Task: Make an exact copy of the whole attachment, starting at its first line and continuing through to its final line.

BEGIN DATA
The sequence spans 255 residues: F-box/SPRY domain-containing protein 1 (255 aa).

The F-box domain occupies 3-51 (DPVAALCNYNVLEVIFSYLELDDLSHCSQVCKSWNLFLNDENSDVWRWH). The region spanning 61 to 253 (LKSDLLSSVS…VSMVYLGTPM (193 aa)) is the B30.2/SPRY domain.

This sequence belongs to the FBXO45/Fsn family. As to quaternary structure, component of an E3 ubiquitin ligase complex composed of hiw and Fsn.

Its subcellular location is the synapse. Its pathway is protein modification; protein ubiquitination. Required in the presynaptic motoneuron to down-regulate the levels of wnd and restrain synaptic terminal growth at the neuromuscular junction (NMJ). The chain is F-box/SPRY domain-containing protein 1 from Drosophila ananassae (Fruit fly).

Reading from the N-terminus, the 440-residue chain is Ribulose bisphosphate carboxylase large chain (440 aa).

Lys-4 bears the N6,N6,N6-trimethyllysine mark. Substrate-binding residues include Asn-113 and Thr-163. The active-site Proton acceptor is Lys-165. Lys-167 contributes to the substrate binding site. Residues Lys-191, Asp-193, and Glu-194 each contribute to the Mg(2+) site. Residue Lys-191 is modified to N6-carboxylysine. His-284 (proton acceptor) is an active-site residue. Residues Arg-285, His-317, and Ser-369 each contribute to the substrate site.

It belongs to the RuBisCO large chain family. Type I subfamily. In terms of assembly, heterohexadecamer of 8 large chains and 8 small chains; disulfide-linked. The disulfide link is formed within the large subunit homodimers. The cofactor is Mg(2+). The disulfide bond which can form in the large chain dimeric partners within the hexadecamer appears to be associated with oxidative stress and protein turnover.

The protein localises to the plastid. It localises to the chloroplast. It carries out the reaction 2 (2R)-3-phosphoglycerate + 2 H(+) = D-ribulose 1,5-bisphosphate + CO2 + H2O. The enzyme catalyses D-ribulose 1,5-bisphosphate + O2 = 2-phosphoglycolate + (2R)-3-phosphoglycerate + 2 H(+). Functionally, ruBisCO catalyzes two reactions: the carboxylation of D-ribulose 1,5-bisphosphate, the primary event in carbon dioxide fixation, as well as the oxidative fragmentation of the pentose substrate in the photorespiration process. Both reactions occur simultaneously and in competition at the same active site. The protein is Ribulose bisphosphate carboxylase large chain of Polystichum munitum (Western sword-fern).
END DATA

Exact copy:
The sequence spans 255 residues: F-box/SPRY domain-containing protein 1 (255 aa).

The F-box domain occupies 3-51 (DPVAALCNYNVLEVIFSYLELDDLSHCSQVCKSWNLFLNDENSDVWRWH). The region spanning 61 to 253 (LKSDLLSSVS…VSMVYLGTPM (193 aa)) is the B30.2/SPRY domain.

This sequence belongs to the FBXO45/Fsn family. As to quaternary structure, component of an E3 ubiquitin ligase complex composed of hiw and Fsn.

Its subcellular location is the synapse. Its pathway is protein modification; protein ubiquitination. Required in the presynaptic motoneuron to down-regulate the levels of wnd and restrain synaptic terminal growth at the neuromuscular junction (NMJ). The chain is F-box/SPRY domain-containing protein 1 from Drosophila ananassae (Fruit fly).

Reading from the N-terminus, the 440-residue chain is Ribulose bisphosphate carboxylase large chain (440 aa).

Lys-4 bears the N6,N6,N6-trimethyllysine mark. Substrate-binding residues include Asn-113 and Thr-163. The active-site Proton acceptor is Lys-165. Lys-167 contributes to the substrate binding site. Residues Lys-191, Asp-193, and Glu-194 each contribute to the Mg(2+) site. Residue Lys-191 is modified to N6-carboxylysine. His-284 (proton acceptor) is an active-site residue. Residues Arg-285, His-317, and Ser-369 each contribute to the substrate site.

It belongs to the RuBisCO large chain family. Type I subfamily. In terms of assembly, heterohexadecamer of 8 large chains and 8 small chains; disulfide-linked. The disulfide link is formed within the large subunit homodimers. The cofactor is Mg(2+). The disulfide bond which can form in the large chain dimeric partners within the hexadecamer appears to be associated with oxidative stress and protein turnover.

The protein localises to the plastid. It localises to the chloroplast. It carries out the reaction 2 (2R)-3-phosphoglycerate + 2 H(+) = D-ribulose 1,5-bisphosphate + CO2 + H2O. The enzyme catalyses D-ribulose 1,5-bisphosphate + O2 = 2-phosphoglycolate + (2R)-3-phosphoglycerate + 2 H(+). Functionally, ruBisCO catalyzes two reactions: the carboxylation of D-ribulose 1,5-bisphosphate, the primary event in carbon dioxide fixation, as well as the oxidative fragmentation of the pentose substrate in the photorespiration process. Both reactions occur simultaneously and in competition at the same active site. The protein is Ribulose bisphosphate carboxylase large chain of Polystichum munitum (Western sword-fern).